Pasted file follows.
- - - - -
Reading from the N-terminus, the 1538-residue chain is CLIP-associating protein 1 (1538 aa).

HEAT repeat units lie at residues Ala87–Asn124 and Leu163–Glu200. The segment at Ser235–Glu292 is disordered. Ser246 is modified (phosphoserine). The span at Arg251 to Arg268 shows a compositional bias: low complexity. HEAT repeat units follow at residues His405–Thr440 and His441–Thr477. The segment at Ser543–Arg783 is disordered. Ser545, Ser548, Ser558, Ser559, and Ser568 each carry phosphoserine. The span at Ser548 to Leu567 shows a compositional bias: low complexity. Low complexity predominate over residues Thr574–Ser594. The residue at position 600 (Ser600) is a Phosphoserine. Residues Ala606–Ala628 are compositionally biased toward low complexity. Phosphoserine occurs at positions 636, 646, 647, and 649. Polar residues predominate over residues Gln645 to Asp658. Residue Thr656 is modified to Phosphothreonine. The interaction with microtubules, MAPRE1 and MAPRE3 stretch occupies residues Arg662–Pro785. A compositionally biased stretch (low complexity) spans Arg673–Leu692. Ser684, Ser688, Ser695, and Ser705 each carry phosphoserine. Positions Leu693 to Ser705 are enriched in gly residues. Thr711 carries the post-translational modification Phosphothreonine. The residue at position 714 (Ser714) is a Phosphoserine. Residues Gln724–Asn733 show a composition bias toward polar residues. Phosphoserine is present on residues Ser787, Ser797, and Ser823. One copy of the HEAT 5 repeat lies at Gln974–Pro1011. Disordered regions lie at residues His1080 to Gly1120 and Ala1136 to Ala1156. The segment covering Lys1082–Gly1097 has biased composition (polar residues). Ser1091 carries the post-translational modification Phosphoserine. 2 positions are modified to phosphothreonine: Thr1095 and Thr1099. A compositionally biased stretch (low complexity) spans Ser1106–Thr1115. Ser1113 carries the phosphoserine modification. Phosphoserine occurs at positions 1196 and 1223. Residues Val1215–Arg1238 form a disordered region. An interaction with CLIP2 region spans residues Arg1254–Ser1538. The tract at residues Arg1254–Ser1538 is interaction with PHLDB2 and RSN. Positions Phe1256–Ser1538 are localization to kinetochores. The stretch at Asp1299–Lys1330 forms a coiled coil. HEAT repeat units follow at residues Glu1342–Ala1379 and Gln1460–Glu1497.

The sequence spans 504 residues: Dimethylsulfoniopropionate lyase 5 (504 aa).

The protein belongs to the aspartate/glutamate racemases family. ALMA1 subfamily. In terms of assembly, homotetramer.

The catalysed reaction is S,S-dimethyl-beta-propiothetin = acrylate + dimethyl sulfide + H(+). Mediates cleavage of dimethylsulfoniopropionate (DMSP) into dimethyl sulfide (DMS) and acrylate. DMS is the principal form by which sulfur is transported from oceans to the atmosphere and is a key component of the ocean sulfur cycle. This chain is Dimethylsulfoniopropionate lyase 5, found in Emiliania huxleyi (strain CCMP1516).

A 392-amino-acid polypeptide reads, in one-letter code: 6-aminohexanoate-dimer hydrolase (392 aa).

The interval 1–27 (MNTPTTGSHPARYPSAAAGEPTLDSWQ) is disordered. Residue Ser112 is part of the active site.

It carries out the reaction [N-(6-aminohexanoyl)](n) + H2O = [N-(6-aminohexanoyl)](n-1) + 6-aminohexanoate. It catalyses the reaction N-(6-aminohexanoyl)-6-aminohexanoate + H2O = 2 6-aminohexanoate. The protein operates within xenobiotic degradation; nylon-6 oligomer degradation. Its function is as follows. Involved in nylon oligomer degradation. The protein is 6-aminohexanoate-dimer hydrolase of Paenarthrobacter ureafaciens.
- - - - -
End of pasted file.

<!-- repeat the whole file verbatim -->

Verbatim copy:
Reading from the N-terminus, the 1538-residue chain is CLIP-associating protein 1 (1538 aa).

HEAT repeat units lie at residues Ala87–Asn124 and Leu163–Glu200. The segment at Ser235–Glu292 is disordered. Ser246 is modified (phosphoserine). The span at Arg251 to Arg268 shows a compositional bias: low complexity. HEAT repeat units follow at residues His405–Thr440 and His441–Thr477. The segment at Ser543–Arg783 is disordered. Ser545, Ser548, Ser558, Ser559, and Ser568 each carry phosphoserine. The span at Ser548 to Leu567 shows a compositional bias: low complexity. Low complexity predominate over residues Thr574–Ser594. The residue at position 600 (Ser600) is a Phosphoserine. Residues Ala606–Ala628 are compositionally biased toward low complexity. Phosphoserine occurs at positions 636, 646, 647, and 649. Polar residues predominate over residues Gln645 to Asp658. Residue Thr656 is modified to Phosphothreonine. The interaction with microtubules, MAPRE1 and MAPRE3 stretch occupies residues Arg662–Pro785. A compositionally biased stretch (low complexity) spans Arg673–Leu692. Ser684, Ser688, Ser695, and Ser705 each carry phosphoserine. Positions Leu693 to Ser705 are enriched in gly residues. Thr711 carries the post-translational modification Phosphothreonine. The residue at position 714 (Ser714) is a Phosphoserine. Residues Gln724–Asn733 show a composition bias toward polar residues. Phosphoserine is present on residues Ser787, Ser797, and Ser823. One copy of the HEAT 5 repeat lies at Gln974–Pro1011. Disordered regions lie at residues His1080 to Gly1120 and Ala1136 to Ala1156. The segment covering Lys1082–Gly1097 has biased composition (polar residues). Ser1091 carries the post-translational modification Phosphoserine. 2 positions are modified to phosphothreonine: Thr1095 and Thr1099. A compositionally biased stretch (low complexity) spans Ser1106–Thr1115. Ser1113 carries the phosphoserine modification. Phosphoserine occurs at positions 1196 and 1223. Residues Val1215–Arg1238 form a disordered region. An interaction with CLIP2 region spans residues Arg1254–Ser1538. The tract at residues Arg1254–Ser1538 is interaction with PHLDB2 and RSN. Positions Phe1256–Ser1538 are localization to kinetochores. The stretch at Asp1299–Lys1330 forms a coiled coil. HEAT repeat units follow at residues Glu1342–Ala1379 and Gln1460–Glu1497.

The sequence spans 504 residues: Dimethylsulfoniopropionate lyase 5 (504 aa).

The protein belongs to the aspartate/glutamate racemases family. ALMA1 subfamily. In terms of assembly, homotetramer.

The catalysed reaction is S,S-dimethyl-beta-propiothetin = acrylate + dimethyl sulfide + H(+). Mediates cleavage of dimethylsulfoniopropionate (DMSP) into dimethyl sulfide (DMS) and acrylate. DMS is the principal form by which sulfur is transported from oceans to the atmosphere and is a key component of the ocean sulfur cycle. This chain is Dimethylsulfoniopropionate lyase 5, found in Emiliania huxleyi (strain CCMP1516).

A 392-amino-acid polypeptide reads, in one-letter code: 6-aminohexanoate-dimer hydrolase (392 aa).

The interval 1–27 (MNTPTTGSHPARYPSAAAGEPTLDSWQ) is disordered. Residue Ser112 is part of the active site.

It carries out the reaction [N-(6-aminohexanoyl)](n) + H2O = [N-(6-aminohexanoyl)](n-1) + 6-aminohexanoate. It catalyses the reaction N-(6-aminohexanoyl)-6-aminohexanoate + H2O = 2 6-aminohexanoate. The protein operates within xenobiotic degradation; nylon-6 oligomer degradation. Its function is as follows. Involved in nylon oligomer degradation. The protein is 6-aminohexanoate-dimer hydrolase of Paenarthrobacter ureafaciens.